There’s bad news out of Japan about high levels of iodine-131:
the level of radioactive iodine in water at the plant hit levels 10,000 times the permissible limit, preventing workers from getting near the water
Iodine 129 (half-life 16 million years) might also be of concern, because, as a fact sheet (pdf file here) out of Argonne National Labs states:
The fission yield of iodine-129 is about 1% and the yield of iodine-131 is close to 3%. That is, about one atom of iodine-129 and three atoms of iodine 131 are produced per 100 fissions. Iodine-129 is present in spent nuclear fuel, …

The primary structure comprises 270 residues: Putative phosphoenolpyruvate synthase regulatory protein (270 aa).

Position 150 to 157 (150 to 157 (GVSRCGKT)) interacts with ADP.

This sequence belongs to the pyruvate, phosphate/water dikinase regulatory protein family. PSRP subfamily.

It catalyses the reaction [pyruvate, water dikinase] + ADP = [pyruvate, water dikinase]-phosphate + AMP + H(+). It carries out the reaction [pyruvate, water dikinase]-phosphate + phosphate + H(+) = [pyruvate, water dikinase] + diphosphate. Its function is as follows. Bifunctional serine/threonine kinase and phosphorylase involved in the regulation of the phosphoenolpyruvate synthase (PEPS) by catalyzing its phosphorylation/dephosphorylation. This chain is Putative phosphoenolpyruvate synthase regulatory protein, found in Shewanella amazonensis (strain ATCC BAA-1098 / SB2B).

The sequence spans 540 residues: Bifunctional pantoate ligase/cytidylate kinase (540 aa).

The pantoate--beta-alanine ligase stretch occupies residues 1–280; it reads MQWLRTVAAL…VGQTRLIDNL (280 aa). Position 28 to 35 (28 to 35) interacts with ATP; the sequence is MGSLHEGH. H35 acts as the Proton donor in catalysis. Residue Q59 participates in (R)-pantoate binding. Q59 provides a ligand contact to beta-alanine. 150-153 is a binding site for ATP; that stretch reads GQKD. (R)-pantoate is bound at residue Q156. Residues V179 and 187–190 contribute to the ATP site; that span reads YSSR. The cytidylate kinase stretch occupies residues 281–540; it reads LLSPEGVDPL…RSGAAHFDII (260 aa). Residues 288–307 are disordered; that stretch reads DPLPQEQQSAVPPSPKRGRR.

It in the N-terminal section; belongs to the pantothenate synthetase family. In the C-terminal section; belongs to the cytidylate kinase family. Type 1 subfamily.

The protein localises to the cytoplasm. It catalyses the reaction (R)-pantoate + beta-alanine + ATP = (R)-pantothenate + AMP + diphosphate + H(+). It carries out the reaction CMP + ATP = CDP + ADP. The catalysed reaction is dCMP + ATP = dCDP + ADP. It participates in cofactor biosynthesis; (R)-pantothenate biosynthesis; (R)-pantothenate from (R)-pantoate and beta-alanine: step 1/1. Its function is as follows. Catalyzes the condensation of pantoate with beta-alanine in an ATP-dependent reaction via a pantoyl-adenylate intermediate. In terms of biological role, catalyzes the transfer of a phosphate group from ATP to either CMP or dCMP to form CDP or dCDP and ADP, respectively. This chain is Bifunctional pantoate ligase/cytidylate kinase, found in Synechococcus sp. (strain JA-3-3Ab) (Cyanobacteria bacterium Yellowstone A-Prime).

The long half-life of I-129 means that it decays very slowly, such that emissions from I-129 should be of far less concern than I-131, which has a half-life of 8 days. Still, if there’s a lot of I-129, it could still be problematic for health and the environment. So, it will help to analyze for I-129 here also.
Science wonks might also note that the long half-life of I-129 ought to help facilitate tracking contamination in the sea and in the subsurface.